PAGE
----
In relative terms, third-year Milwaukee Bucks swingman Khris Middleton will obliterate his bank this summer.
The former second-round pick has suited up for the door-busting clearance rate of $915,000 this season. By next year, he could be collecting nearly 10 times that amount.
"One NBA assistant general manager estimated Middleton will receive a multiyear contract that will average around $7 million annually; another NBA official predicted Middleton will be paid $8M per year," wrote Gery Woelfel of The (Racine) Journal Times.
That amount might sound absurd, given both his current salary and stature across the league.
But if the rate looks funny going forward, it won't be due to Middleton failing to live up to his next contract. With the massive arsenal he possesses, he could make a case for being grossly underpaid.
Climbing the NBA Ladder
Few, if any, saw a future this bright for the 23-year-old.
He was the 39th overall selection in the 2012 draft, nestled in between the forgettable duo of Quincy Miller and Will Barton. The Detroit Pistons slow-played Middleton as a rookie, trotting him out just 27 times the entire year. In July 2013, Detroit sent him to Milwaukee in a deal that appeared to be about the starting point guards trading places: Brandon Knight and Brandon Jennings.
But the Bucks viewed Middleton as far more than a throw-in.
"We had always looked at Khris as a foundation piece," Milwaukee general manager John Hammond told ESPN Insider Bradford Doolittle.
More importantly, team execs didn't keep that sentiment to themselves.
"When I got here, I talked to John Hammond, a couple other guys in the front office...how they thought of me as a player, how they wanted me here, how they thought I could be a good piece for them in the future," Middleton told Bleacher Report by phone Monday. "I believed them...so all I had to do was try to put in the work and try to earn some playing time."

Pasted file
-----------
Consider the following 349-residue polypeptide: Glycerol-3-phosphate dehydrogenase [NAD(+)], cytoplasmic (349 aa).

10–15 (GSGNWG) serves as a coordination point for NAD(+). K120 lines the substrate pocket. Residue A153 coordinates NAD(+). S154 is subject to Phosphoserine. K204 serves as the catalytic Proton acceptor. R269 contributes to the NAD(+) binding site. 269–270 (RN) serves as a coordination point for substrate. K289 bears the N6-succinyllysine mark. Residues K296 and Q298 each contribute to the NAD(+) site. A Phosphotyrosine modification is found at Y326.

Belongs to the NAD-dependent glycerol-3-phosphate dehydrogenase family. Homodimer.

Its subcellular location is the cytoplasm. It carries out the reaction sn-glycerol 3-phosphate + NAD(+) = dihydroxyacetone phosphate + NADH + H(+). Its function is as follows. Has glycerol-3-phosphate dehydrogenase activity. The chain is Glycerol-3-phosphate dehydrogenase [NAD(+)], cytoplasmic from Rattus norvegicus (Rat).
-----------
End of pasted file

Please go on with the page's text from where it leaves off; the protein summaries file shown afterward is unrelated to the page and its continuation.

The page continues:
"From the day I got here, they really believed in me and that definitely helped me out on the court," he added.
Middleton's hyper-efficient stat sheet paints a clear picture of that confidence's importance.
Each time he takes the floor, he seems to send his career trajectory higher. His sophomore campaign showed what he was capable of in a full-time role. This season's post-All-Star-break surge has once again elevated his ceiling.
ESPN.com's all-encompassing real plus-minus rating gives Middleton the eighth-best score in the entire league (6.38). His post-All-Star split shows him matching Toronto Raptors point guard Kyle Lowry's scoring volume (18.1) with better efficiency (46.2 percent shooting to 41.6). Middleton's 43.3 three-point percentage is the NBA's third highest, ahead of both Golden State Warriors snipers Klay Thompson (43.1) and Stephen Curry (42.0).
It's been an expectation-shattering season for Middleton, only he doesn't see it that way.
"I had the confidence to be this type of player," Middleton says. "Just being myself, playing my role, trying to take advantage of the opportunity when it's given to me."
His responsibility list has exponentially grown since the Bucks moved Knight at the trade deadline to the Phoenix Suns in a three-team deal that brought in Michael Carter-Williams from the Philadelphia 76ers. They have needed more from Middleton as a scorer and vocal leader.
Suffice to say, he's answered both calls.
Seizing His Opportunity
Selfless and quiet by nature, this growth has been more forced than organic.
Being the primary option has felt a bit foreign to him, because it is. He wasn't even the highest scorer at Texas A&M during his third and final season there.
But he's made the transition look effortless. In the 17 games he's played since Knight's exit, Middleton has poured in at least 15 points in all but three of them.
"I'm starting to get a little bit more comfortable," he says. "I'm just trying to take advantage of those extra looks I'm getting on the court."
Obviously, it's working.
Not only is he piling up points, but he's proving himself as a crunch-time contributor. When the young Bucks desperately need a basket, they know where to turn.
The scary part about Middleton's ascension is that there are no secrets to his success.
He says he "took the same approach" this past summer as the one before it. The fact this is a contract year hasn't changed anything. "I just come out here and play basketball and let everything else take care of itself in the offseason when it happens," he says.
In other words, this is all sustainable.